A Celebration of the Feast
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Jan Steen, "The Merry Family", 1668, Rijksmuseum (public domain)
Experiences, Art + Stories

A Celebration of the Feast

Łukasz Modelski
Reading
time 15 minutes

Throughout history, shared meals and sacred celebrations have been integral to our social fabric. They are part of what makes us human, providing a timeless link to that which is sacred. 

In 2008, the initial findings of archaeological research in the Galilean cave of Hilazon Tachtit, which had begun three years prior, were published by Dr. Natalie Munro in the esteemed journal Proceedings of the National Academy of Sciences (PNAS). The highlight was the discovery of a “shaman’s grave”: the burial of a relatively short, ill woman who had died around the age of forty-five. In this and later publications, Dr. Munro—an archaeozoologist and anthropologist—employed ethnological methodologies which garnered significant media attention. The grave, dating back to roughly 10,000 BCE, is linked to the Middle Stone Age Natufian culture, which spanned from about 12,000 to 7,500 BCE in the Middle East. This culture is particularly intriguing for researchers as it provides evidence of the shift from hunting and gathering to agriculture, and from nomadism to settled living, all within a confined geographical area.

What, apart from the shaman, did Natalie Munro find in the grave? The complexity of the burial itself is striking—the pit was lined with polished shells, fragments of basalt, ochre, chalk, and flint. After the remains were laid, everything was covered over with ash, a layer of limestone, and topped off with a heavy stone. Most interestingly, however, the grave was filled with various animal bones: the pelvis of a leopard, the wing of an eagle, the tail of a cow, the front hoof of a wild boar, the skulls of martens, and eighty-six tortoise shells. The woman’s skeleton lay surrounded and partially covered by all of this. Journalistic integrity demands that it be mentioned that a human foot, which did not belong to the deceased, was also found in the grave. Munro’s “shaman” theory primarily stems from the presence of all these animal remains.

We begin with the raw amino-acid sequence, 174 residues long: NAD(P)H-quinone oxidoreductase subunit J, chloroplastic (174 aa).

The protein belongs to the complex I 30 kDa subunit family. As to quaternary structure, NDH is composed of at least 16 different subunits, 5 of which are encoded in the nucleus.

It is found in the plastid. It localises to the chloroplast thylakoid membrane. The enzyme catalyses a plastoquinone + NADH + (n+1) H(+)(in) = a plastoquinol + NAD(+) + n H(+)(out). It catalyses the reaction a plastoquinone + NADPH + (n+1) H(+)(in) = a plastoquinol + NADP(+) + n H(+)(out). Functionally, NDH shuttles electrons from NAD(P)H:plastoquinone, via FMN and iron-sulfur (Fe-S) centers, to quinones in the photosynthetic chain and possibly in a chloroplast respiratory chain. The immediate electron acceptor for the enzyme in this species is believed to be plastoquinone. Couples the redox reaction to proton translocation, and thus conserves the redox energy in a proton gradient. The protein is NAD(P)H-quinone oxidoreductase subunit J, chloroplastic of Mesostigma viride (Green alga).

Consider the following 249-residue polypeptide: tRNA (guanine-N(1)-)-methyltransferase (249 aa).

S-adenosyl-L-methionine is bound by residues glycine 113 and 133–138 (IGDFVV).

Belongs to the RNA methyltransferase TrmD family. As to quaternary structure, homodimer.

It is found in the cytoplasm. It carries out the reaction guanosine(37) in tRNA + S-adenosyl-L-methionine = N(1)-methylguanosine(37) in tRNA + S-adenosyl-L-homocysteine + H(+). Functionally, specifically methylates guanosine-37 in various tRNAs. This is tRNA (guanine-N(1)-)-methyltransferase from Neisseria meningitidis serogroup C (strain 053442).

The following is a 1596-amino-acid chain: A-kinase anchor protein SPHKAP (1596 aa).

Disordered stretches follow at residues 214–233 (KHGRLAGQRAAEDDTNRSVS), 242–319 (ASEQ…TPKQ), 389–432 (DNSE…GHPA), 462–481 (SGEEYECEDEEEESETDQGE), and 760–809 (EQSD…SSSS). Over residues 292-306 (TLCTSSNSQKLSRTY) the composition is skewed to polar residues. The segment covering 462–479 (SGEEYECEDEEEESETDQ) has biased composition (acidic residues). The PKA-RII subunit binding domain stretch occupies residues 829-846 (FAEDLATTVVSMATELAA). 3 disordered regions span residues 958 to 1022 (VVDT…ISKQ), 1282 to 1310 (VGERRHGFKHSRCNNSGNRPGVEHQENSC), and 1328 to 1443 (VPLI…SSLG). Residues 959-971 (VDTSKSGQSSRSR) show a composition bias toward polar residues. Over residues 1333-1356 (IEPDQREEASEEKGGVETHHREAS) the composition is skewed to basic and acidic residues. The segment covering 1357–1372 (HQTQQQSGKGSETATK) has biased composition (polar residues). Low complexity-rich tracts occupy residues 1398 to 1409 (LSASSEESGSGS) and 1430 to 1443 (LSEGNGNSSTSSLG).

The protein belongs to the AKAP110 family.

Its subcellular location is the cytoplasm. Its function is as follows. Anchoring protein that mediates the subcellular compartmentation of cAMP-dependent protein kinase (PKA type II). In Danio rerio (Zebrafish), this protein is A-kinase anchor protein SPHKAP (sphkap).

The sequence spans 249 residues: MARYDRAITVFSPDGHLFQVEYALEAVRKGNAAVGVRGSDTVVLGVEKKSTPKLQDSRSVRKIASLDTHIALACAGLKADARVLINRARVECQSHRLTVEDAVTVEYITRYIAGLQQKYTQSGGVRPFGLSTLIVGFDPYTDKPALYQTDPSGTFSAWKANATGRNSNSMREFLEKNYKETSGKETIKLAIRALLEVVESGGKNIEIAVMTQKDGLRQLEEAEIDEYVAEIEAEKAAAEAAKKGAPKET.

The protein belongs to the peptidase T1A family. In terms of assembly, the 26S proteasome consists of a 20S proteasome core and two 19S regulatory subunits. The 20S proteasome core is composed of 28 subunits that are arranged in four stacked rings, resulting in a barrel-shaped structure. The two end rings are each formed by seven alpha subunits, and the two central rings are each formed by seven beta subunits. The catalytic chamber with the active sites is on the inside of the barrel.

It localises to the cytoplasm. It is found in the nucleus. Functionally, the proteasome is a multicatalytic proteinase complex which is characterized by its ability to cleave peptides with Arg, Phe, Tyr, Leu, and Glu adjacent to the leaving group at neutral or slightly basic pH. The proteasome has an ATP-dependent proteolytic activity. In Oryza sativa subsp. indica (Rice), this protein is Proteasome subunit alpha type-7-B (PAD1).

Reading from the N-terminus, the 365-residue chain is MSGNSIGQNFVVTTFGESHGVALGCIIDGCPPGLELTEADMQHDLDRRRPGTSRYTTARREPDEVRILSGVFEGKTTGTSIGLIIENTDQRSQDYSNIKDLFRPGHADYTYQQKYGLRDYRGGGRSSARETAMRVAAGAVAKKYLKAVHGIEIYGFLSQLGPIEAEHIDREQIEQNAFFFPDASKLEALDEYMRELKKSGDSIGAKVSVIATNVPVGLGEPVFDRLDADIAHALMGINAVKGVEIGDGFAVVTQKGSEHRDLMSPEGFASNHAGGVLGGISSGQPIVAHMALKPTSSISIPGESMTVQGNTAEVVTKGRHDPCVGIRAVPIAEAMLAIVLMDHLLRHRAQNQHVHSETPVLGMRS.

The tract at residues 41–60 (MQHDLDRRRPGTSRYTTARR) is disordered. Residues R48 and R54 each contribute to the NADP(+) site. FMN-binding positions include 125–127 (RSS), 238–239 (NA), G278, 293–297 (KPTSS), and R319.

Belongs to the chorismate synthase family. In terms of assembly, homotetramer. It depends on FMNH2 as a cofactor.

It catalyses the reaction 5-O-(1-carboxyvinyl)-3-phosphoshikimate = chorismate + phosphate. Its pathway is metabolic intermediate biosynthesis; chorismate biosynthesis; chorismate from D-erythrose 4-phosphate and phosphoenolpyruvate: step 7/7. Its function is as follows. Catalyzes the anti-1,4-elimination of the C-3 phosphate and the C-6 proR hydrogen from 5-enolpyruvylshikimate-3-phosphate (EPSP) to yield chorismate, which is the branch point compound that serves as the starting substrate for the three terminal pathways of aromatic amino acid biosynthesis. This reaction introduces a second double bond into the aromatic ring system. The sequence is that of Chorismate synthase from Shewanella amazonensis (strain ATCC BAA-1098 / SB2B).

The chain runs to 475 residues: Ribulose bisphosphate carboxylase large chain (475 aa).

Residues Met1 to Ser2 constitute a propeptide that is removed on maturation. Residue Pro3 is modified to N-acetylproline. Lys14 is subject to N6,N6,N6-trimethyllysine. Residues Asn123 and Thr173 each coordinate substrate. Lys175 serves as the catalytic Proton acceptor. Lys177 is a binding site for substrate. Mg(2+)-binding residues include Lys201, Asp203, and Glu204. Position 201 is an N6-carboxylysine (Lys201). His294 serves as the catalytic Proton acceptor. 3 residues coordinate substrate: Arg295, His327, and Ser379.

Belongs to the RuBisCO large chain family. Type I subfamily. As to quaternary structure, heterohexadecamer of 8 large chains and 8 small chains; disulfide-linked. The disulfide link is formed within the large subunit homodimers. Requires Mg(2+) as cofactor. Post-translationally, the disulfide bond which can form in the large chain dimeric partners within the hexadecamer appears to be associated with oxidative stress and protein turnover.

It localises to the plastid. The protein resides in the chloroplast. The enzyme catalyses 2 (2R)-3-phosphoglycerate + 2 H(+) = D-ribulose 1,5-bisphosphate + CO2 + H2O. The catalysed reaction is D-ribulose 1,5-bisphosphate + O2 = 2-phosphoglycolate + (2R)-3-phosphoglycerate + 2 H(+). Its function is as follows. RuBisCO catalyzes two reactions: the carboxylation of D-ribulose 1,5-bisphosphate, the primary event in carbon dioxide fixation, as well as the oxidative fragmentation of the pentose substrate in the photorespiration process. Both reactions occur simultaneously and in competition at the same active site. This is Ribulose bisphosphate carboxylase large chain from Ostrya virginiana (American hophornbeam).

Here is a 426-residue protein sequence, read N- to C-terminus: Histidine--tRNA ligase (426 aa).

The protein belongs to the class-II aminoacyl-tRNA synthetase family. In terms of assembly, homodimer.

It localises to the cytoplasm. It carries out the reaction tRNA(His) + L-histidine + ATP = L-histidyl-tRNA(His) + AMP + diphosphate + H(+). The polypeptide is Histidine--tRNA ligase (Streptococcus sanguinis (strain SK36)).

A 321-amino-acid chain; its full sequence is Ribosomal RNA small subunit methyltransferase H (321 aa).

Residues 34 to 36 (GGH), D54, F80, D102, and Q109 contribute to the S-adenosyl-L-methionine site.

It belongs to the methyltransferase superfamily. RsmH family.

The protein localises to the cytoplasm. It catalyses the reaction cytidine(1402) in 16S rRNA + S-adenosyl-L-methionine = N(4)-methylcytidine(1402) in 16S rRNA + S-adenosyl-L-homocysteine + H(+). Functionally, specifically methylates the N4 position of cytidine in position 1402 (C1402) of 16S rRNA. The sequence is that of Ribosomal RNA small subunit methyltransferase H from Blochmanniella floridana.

However, the most fascinating aspect might be not the woman’s profession but rather the way in which she was laid to rest. In 2016, Dr. Munro and Professor Leore Grosman from the Hebrew University of Jerusalem attempted to reconstruct the funeral ceremony. In an article in the journal Current Anthropology,

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